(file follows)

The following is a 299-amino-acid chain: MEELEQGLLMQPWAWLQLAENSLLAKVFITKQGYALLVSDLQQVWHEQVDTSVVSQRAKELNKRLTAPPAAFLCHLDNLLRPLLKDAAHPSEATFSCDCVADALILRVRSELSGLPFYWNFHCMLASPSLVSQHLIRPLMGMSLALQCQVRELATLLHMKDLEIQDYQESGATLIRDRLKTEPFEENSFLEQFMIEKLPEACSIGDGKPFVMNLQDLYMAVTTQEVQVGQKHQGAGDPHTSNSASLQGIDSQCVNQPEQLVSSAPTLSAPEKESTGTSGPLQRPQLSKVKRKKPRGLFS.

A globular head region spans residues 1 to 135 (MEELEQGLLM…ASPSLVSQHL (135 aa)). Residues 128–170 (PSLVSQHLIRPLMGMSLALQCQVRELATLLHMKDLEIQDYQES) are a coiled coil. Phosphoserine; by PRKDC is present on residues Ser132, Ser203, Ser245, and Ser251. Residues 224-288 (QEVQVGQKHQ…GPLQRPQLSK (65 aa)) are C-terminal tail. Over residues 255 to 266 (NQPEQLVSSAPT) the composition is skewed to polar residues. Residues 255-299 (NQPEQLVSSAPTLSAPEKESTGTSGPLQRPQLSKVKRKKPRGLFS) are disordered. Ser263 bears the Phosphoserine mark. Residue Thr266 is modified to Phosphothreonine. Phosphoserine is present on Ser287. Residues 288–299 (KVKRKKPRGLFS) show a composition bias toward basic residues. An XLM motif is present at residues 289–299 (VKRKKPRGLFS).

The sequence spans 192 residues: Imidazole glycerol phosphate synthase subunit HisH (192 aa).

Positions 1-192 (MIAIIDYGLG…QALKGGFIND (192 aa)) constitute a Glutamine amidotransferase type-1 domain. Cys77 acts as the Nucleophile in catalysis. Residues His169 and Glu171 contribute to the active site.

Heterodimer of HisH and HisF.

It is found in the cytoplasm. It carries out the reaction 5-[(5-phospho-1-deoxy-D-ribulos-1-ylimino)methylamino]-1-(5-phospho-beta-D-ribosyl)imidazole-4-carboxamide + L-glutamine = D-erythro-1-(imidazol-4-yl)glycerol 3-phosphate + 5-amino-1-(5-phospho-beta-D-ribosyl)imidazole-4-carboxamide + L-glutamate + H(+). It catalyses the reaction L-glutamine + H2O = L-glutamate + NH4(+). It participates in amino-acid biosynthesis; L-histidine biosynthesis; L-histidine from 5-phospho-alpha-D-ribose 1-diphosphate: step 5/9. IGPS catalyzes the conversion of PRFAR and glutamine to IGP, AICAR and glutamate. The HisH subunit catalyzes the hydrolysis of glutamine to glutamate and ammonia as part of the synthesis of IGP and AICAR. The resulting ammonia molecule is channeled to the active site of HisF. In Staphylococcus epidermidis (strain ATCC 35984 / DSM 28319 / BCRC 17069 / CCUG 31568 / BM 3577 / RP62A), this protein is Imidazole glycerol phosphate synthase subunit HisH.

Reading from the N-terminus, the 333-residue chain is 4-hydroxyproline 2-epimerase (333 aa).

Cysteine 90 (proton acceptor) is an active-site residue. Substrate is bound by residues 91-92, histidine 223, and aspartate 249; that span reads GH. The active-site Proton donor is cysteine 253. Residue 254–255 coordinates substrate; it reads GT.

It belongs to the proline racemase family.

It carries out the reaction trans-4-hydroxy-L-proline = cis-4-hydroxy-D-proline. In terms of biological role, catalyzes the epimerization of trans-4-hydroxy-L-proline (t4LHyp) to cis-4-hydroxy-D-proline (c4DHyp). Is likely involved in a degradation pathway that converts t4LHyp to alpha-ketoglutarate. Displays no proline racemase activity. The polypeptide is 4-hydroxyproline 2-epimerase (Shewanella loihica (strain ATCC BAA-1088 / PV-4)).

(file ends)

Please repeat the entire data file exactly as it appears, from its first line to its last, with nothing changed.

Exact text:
The following is a 299-amino-acid chain: MEELEQGLLMQPWAWLQLAENSLLAKVFITKQGYALLVSDLQQVWHEQVDTSVVSQRAKELNKRLTAPPAAFLCHLDNLLRPLLKDAAHPSEATFSCDCVADALILRVRSELSGLPFYWNFHCMLASPSLVSQHLIRPLMGMSLALQCQVRELATLLHMKDLEIQDYQESGATLIRDRLKTEPFEENSFLEQFMIEKLPEACSIGDGKPFVMNLQDLYMAVTTQEVQVGQKHQGAGDPHTSNSASLQGIDSQCVNQPEQLVSSAPTLSAPEKESTGTSGPLQRPQLSKVKRKKPRGLFS.

A globular head region spans residues 1 to 135 (MEELEQGLLM…ASPSLVSQHL (135 aa)). Residues 128–170 (PSLVSQHLIRPLMGMSLALQCQVRELATLLHMKDLEIQDYQES) are a coiled coil. Phosphoserine; by PRKDC is present on residues Ser132, Ser203, Ser245, and Ser251. Residues 224-288 (QEVQVGQKHQ…GPLQRPQLSK (65 aa)) are C-terminal tail. Over residues 255 to 266 (NQPEQLVSSAPT) the composition is skewed to polar residues. Residues 255-299 (NQPEQLVSSAPTLSAPEKESTGTSGPLQRPQLSKVKRKKPRGLFS) are disordered. Ser263 bears the Phosphoserine mark. Residue Thr266 is modified to Phosphothreonine. Phosphoserine is present on Ser287. Residues 288–299 (KVKRKKPRGLFS) show a composition bias toward basic residues. An XLM motif is present at residues 289–299 (VKRKKPRGLFS).

The sequence spans 192 residues: Imidazole glycerol phosphate synthase subunit HisH (192 aa).

Positions 1-192 (MIAIIDYGLG…QALKGGFIND (192 aa)) constitute a Glutamine amidotransferase type-1 domain. Cys77 acts as the Nucleophile in catalysis. Residues His169 and Glu171 contribute to the active site.

Heterodimer of HisH and HisF.

It is found in the cytoplasm. It carries out the reaction 5-[(5-phospho-1-deoxy-D-ribulos-1-ylimino)methylamino]-1-(5-phospho-beta-D-ribosyl)imidazole-4-carboxamide + L-glutamine = D-erythro-1-(imidazol-4-yl)glycerol 3-phosphate + 5-amino-1-(5-phospho-beta-D-ribosyl)imidazole-4-carboxamide + L-glutamate + H(+). It catalyses the reaction L-glutamine + H2O = L-glutamate + NH4(+). It participates in amino-acid biosynthesis; L-histidine biosynthesis; L-histidine from 5-phospho-alpha-D-ribose 1-diphosphate: step 5/9. IGPS catalyzes the conversion of PRFAR and glutamine to IGP, AICAR and glutamate. The HisH subunit catalyzes the hydrolysis of glutamine to glutamate and ammonia as part of the synthesis of IGP and AICAR. The resulting ammonia molecule is channeled to the active site of HisF. In Staphylococcus epidermidis (strain ATCC 35984 / DSM 28319 / BCRC 17069 / CCUG 31568 / BM 3577 / RP62A), this protein is Imidazole glycerol phosphate synthase subunit HisH.

Reading from the N-terminus, the 333-residue chain is 4-hydroxyproline 2-epimerase (333 aa).

Cysteine 90 (proton acceptor) is an active-site residue. Substrate is bound by residues 91-92, histidine 223, and aspartate 249; that span reads GH. The active-site Proton donor is cysteine 253. Residue 254–255 coordinates substrate; it reads GT.

It belongs to the proline racemase family.

It carries out the reaction trans-4-hydroxy-L-proline = cis-4-hydroxy-D-proline. In terms of biological role, catalyzes the epimerization of trans-4-hydroxy-L-proline (t4LHyp) to cis-4-hydroxy-D-proline (c4DHyp). Is likely involved in a degradation pathway that converts t4LHyp to alpha-ketoglutarate. Displays no proline racemase activity. The polypeptide is 4-hydroxyproline 2-epimerase (Shewanella loihica (strain ATCC BAA-1088 / PV-4)).